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Re: proposed Opengroup action for c99 command (XCU ERN 76)


Paul Eggert <eggert@CS.UCLA.EDU> writes:

Hi Paul,

> I proposed to insert the following paragraph after XCU page 213 line
> 8366 (i.e, at the end of the INPUT FILES section of the c99 spec
> <http://www.opengroup.org/onlinepubs/009695399/utilities/c99.html>):
> 
>    It is implementation-defined whether trailing white-space characters
>    in each C-language source line are ignored.  Otherwise, the
>    multibyte characters of each source line are mapped on a one-to-one
>    basis to the C source character set.
> 
> In response Joseph S. Myers pointed out that this action would require
> c99 to use interpretation B of section 5.2.1 (page 20) of the C99 Rationale
> <http://www.open-std.org/jtc1/sc22/wg14/www/C99RationaleV5.10.pdf>.
> The Rationale says C preprocessors can be implemented in three ways:
> 
>   A.  Convert everything to UCNs in basic source characters as soon
>       as possible, that is, in translation phase 1.  (This is what
>       C++ requires, apparently.)
> 
>   B.  Use native encodings where possible, UCNs otherwise.
> 
>   C.  Convert everything to wide characters as soon as possible
>       using an internal encoding that encompasses the entire source
>       character set and all UCNs.
> 
> The C99 standardizers chose (B), but said implementations could also
> use (A) or (C) because the C99 standard gives almost unlimited freedom
> in translation phase 1 for compilers to do whatever transformations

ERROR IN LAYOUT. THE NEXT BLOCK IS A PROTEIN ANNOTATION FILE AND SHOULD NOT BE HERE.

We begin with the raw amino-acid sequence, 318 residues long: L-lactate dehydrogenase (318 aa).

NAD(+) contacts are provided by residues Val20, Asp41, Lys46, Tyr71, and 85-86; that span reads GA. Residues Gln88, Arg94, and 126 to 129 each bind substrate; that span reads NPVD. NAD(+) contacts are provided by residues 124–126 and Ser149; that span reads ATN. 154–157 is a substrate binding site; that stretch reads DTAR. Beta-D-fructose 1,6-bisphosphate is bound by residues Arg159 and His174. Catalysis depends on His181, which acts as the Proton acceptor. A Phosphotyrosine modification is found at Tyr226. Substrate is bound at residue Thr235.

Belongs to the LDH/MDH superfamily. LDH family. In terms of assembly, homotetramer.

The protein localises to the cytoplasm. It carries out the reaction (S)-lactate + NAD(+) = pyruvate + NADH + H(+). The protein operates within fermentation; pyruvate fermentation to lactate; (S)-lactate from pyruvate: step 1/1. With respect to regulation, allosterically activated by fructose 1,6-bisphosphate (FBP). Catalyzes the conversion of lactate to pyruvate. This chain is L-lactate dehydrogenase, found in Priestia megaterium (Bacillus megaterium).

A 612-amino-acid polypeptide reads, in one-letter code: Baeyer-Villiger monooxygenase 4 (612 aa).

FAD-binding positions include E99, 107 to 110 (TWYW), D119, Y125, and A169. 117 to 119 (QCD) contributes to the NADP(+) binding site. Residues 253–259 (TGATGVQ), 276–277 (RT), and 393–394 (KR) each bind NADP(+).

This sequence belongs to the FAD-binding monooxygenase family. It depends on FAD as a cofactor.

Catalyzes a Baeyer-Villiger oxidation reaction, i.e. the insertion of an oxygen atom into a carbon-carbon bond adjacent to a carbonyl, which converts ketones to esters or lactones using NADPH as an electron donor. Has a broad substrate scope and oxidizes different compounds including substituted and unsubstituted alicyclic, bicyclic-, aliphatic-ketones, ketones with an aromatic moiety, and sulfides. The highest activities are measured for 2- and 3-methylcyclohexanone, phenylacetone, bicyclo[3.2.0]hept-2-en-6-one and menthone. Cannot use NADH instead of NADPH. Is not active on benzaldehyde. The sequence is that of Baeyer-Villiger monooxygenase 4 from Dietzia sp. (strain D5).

> they like.
> 
> However, the proposed action for the c99 command would close this
> escape hatch, forcing interpretation (B) for c99 implementations.
> 
> So my question is: Is it a burden on GCC to require interpretation (B)?
> 
> My understanding is that GCC already uses (B), and that the answer is
> "no, it's no problem", but if I'm wrong please let me know.

I believe that GCC currently uses (C), from a language standpoint.

Following the discussion in
<http://gcc.gnu.org/bugzilla/show_bug.cgi?id=9449>, you can tell the
difference between an (A) or (B) and a (C) implementation by writing:

#define foo \u00c1
#define foo \u00C1
int x;

in a text file and seeing if the compiler accepts it.  If the compiler
accepts it, it's a type (C) implementation.  GCC presently accepts
this testcase.

The actual internal implementation does not exactly follow any of
these models.  (For instance, it really uses UTF-8 rather than wide
characters; and strings aren't handled in quite the same way as
identifiers.)

There is a difference in terms of implementation cost.  A type (C)
implementation can immediately unify all identifiers that refer to the
same name, even if they are spelt differently, while an (A) or (B)
implementation must initially distinguish identifiers that are the
same identifier but spelt differently, and will have to keep
distinguishing them until the end of preprocessing.  Yet, it will
eventually need to unify them so that the rest of the compiler doesn't
have to do string comparisons, and when determining whether a token
has a macro replacement it must treat same-but-different identifiers
as the same.

What this means in practise, I think, is that the structure that
represents a token, 'struct cpp_token' will grow from 16 bytes to 20
bytes, which makes it 2 cache lines rather than 1, and a subsequent
memory use increase and compiler performance decrease.  It might be
that someone will think of some clever way to avoid this, but I
couldn't think of any that would be likely to be a win overall, since
a significant proportion of tokens are identifiers.  (I especially
didn't like the alternative that required a second hash lookup for
every identifier.)

Adding salt to the wound, of course, is that for C the only difference
between an (A) or (B) and a (C) implementation is that a (C)
implementation is less expressive: there are some programs, all of
which are erroneous and require a diagnostic, that can't be written.
So you lose compiler performance just so users have another bullet
to shoot their feet with.


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